A Reward for the Longitude

By E.G.R. Taylor, published February 1959



A Welsh physician, Zachariah Williams, was one of several who believed that longitude could be found by knowing how magnetic compass variation changed with time and place. He came to London soon after the longitude prize was announced and began working on tables of predicted variation, assisted by his daughter Anna. However, it had long been clear to scientists and seamen that such methods were useless. Williams died in 1755, dependent on the considerable support of friends. These included Dr Johnson, who cared for Anna when she became blind until she died in 1783. Anna had also assisted her father’s friend, the scientist Stephen Grey.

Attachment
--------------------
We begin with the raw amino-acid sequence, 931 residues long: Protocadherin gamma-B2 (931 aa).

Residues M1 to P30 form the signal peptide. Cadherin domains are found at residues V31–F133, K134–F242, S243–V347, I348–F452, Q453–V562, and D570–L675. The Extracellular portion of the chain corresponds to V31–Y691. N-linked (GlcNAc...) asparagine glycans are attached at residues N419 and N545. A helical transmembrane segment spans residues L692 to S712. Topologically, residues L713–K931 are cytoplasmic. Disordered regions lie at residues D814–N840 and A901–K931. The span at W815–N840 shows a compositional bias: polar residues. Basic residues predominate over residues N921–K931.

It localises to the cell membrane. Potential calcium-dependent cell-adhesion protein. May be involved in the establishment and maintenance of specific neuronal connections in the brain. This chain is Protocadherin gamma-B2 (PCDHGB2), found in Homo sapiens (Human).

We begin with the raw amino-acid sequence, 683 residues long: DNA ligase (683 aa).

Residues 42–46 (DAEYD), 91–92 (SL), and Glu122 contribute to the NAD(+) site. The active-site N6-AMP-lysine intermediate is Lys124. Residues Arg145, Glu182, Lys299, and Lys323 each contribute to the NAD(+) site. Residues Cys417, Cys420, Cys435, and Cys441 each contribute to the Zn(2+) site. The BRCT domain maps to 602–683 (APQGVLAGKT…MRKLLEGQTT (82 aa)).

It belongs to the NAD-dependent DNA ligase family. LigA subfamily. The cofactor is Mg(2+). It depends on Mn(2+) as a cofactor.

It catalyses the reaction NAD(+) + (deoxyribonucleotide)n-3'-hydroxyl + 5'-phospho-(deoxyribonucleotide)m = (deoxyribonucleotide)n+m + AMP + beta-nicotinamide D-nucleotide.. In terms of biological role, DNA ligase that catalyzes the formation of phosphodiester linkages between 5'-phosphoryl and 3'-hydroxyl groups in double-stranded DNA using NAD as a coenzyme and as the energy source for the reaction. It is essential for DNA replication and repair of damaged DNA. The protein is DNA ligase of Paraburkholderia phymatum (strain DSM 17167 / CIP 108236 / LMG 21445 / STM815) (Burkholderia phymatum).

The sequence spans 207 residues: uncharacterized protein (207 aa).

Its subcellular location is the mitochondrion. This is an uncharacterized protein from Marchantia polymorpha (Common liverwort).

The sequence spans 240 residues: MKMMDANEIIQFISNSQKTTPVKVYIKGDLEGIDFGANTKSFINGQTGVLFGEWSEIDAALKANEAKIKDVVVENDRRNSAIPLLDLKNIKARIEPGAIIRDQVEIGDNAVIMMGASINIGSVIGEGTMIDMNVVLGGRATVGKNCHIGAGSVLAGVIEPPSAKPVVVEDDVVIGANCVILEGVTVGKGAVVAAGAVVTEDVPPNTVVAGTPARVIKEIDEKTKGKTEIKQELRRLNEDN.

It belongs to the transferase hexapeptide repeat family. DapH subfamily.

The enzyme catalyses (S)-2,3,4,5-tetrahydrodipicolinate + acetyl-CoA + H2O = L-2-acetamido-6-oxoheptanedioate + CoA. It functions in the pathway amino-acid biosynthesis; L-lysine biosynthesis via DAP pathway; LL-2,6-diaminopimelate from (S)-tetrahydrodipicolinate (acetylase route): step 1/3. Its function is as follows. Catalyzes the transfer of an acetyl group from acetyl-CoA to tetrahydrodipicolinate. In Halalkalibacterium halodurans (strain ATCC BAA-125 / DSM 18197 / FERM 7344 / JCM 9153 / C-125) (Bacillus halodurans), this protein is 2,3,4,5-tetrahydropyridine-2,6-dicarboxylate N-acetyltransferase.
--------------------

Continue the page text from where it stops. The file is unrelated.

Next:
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Filed under: Other (Eighteenth C) | Other (location)
Subjects include: Science & Exploration

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